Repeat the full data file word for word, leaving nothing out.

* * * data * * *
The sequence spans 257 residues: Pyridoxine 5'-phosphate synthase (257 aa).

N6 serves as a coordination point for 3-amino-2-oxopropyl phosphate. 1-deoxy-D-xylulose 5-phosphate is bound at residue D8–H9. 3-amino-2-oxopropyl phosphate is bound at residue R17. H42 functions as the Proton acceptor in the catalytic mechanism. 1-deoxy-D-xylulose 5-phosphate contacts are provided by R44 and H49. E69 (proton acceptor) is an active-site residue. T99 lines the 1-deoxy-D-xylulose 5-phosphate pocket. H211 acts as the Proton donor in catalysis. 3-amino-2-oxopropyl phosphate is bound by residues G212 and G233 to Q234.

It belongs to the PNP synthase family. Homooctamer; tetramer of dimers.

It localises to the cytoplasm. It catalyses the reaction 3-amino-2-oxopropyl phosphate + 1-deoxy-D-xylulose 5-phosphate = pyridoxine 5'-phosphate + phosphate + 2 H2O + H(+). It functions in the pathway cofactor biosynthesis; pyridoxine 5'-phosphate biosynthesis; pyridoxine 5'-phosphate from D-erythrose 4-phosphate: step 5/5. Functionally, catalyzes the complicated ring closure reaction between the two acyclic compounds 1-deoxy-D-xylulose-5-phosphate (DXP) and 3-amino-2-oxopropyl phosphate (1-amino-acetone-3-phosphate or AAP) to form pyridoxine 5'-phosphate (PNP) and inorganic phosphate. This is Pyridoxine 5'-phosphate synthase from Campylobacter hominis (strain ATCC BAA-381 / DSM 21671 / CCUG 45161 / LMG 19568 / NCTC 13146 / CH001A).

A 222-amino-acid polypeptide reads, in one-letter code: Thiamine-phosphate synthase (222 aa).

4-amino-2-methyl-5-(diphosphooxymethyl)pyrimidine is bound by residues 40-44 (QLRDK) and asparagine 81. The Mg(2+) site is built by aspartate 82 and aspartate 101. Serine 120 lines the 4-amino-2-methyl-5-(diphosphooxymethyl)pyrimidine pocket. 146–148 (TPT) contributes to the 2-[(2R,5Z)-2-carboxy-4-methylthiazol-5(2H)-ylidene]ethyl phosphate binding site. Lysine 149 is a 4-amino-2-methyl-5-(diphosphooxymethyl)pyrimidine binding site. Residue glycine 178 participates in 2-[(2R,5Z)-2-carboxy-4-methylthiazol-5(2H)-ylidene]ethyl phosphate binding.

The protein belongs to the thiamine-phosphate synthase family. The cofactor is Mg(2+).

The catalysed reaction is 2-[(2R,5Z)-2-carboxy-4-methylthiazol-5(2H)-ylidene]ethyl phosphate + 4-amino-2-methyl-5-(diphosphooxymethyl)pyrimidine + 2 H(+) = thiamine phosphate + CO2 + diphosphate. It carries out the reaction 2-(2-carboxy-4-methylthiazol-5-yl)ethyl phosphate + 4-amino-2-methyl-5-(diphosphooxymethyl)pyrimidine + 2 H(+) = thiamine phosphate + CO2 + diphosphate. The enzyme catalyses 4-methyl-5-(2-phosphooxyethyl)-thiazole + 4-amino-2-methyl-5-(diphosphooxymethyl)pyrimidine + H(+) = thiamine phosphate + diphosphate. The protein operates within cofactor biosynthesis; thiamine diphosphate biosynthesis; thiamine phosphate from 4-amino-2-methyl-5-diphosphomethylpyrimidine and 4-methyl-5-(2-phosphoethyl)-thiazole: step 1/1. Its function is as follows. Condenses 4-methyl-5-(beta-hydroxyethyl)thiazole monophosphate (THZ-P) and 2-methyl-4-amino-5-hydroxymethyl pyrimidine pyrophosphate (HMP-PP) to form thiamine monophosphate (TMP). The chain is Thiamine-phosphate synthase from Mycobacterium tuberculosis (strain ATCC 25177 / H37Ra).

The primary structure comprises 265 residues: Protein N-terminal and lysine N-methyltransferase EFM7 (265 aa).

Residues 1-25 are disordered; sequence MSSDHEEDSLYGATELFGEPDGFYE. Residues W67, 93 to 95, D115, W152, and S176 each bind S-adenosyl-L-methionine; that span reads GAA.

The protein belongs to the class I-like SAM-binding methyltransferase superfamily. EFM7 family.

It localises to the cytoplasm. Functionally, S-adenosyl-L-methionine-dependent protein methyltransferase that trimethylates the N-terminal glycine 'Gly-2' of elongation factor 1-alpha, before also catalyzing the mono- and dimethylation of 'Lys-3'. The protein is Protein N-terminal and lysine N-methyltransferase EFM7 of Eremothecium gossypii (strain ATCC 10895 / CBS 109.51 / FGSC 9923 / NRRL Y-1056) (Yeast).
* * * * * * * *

The sequence spans 257 residues: Pyridoxine 5'-phosphate synthase (257 aa).

N6 serves as a coordination point for 3-amino-2-oxopropyl phosphate. 1-deoxy-D-xylulose 5-phosphate is bound at residue D8–H9. 3-amino-2-oxopropyl phosphate is bound at residue R17. H42 functions as the Proton acceptor in the catalytic mechanism. 1-deoxy-D-xylulose 5-phosphate contacts are provided by R44 and H49. E69 (proton acceptor) is an active-site residue. T99 lines the 1-deoxy-D-xylulose 5-phosphate pocket. H211 acts as the Proton donor in catalysis. 3-amino-2-oxopropyl phosphate is bound by residues G212 and G233 to Q234.

It belongs to the PNP synthase family. Homooctamer; tetramer of dimers.

It localises to the cytoplasm. It catalyses the reaction 3-amino-2-oxopropyl phosphate + 1-deoxy-D-xylulose 5-phosphate = pyridoxine 5'-phosphate + phosphate + 2 H2O + H(+). It functions in the pathway cofactor biosynthesis; pyridoxine 5'-phosphate biosynthesis; pyridoxine 5'-phosphate from D-erythrose 4-phosphate: step 5/5. Functionally, catalyzes the complicated ring closure reaction between the two acyclic compounds 1-deoxy-D-xylulose-5-phosphate (DXP) and 3-amino-2-oxopropyl phosphate (1-amino-acetone-3-phosphate or AAP) to form pyridoxine 5'-phosphate (PNP) and inorganic phosphate. This is Pyridoxine 5'-phosphate synthase from Campylobacter hominis (strain ATCC BAA-381 / DSM 21671 / CCUG 45161 / LMG 19568 / NCTC 13146 / CH001A).

A 222-amino-acid polypeptide reads, in one-letter code: Thiamine-phosphate synthase (222 aa).

4-amino-2-methyl-5-(diphosphooxymethyl)pyrimidine is bound by residues 40-44 (QLRDK) and asparagine 81. The Mg(2+) site is built by aspartate 82 and aspartate 101. Serine 120 lines the 4-amino-2-methyl-5-(diphosphooxymethyl)pyrimidine pocket. 146–148 (TPT) contributes to the 2-[(2R,5Z)-2-carboxy-4-methylthiazol-5(2H)-ylidene]ethyl phosphate binding site. Lysine 149 is a 4-amino-2-methyl-5-(diphosphooxymethyl)pyrimidine binding site. Residue glycine 178 participates in 2-[(2R,5Z)-2-carboxy-4-methylthiazol-5(2H)-ylidene]ethyl phosphate binding.

The protein belongs to the thiamine-phosphate synthase family. The cofactor is Mg(2+).

The catalysed reaction is 2-[(2R,5Z)-2-carboxy-4-methylthiazol-5(2H)-ylidene]ethyl phosphate + 4-amino-2-methyl-5-(diphosphooxymethyl)pyrimidine + 2 H(+) = thiamine phosphate + CO2 + diphosphate. It carries out the reaction 2-(2-carboxy-4-methylthiazol-5-yl)ethyl phosphate + 4-amino-2-methyl-5-(diphosphooxymethyl)pyrimidine + 2 H(+) = thiamine phosphate + CO2 + diphosphate. The enzyme catalyses 4-methyl-5-(2-phosphooxyethyl)-thiazole + 4-amino-2-methyl-5-(diphosphooxymethyl)pyrimidine + H(+) = thiamine phosphate + diphosphate. The protein operates within cofactor biosynthesis; thiamine diphosphate biosynthesis; thiamine phosphate from 4-amino-2-methyl-5-diphosphomethylpyrimidine and 4-methyl-5-(2-phosphoethyl)-thiazole: step 1/1. Its function is as follows. Condenses 4-methyl-5-(beta-hydroxyethyl)thiazole monophosphate (THZ-P) and 2-methyl-4-amino-5-hydroxymethyl pyrimidine pyrophosphate (HMP-PP) to form thiamine monophosphate (TMP). The chain is Thiamine-phosphate synthase from Mycobacterium tuberculosis (strain ATCC 25177 / H37Ra).

The primary structure comprises 265 residues: Protein N-terminal and lysine N-methyltransferase EFM7 (265 aa).

Residues 1-25 are disordered; sequence MSSDHEEDSLYGATELFGEPDGFYE. Residues W67, 93 to 95, D115, W152, and S176 each bind S-adenosyl-L-methionine; that span reads GAA.

The protein belongs to the class I-like SAM-binding methyltransferase superfamily. EFM7 family.

It localises to the cytoplasm. Functionally, S-adenosyl-L-methionine-dependent protein methyltransferase that trimethylates the N-terminal glycine 'Gly-2' of elongation factor 1-alpha, before also catalyzing the mono- and dimethylation of 'Lys-3'. The protein is Protein N-terminal and lysine N-methyltransferase EFM7 of Eremothecium gossypii (strain ATCC 10895 / CBS 109.51 / FGSC 9923 / NRRL Y-1056) (Yeast).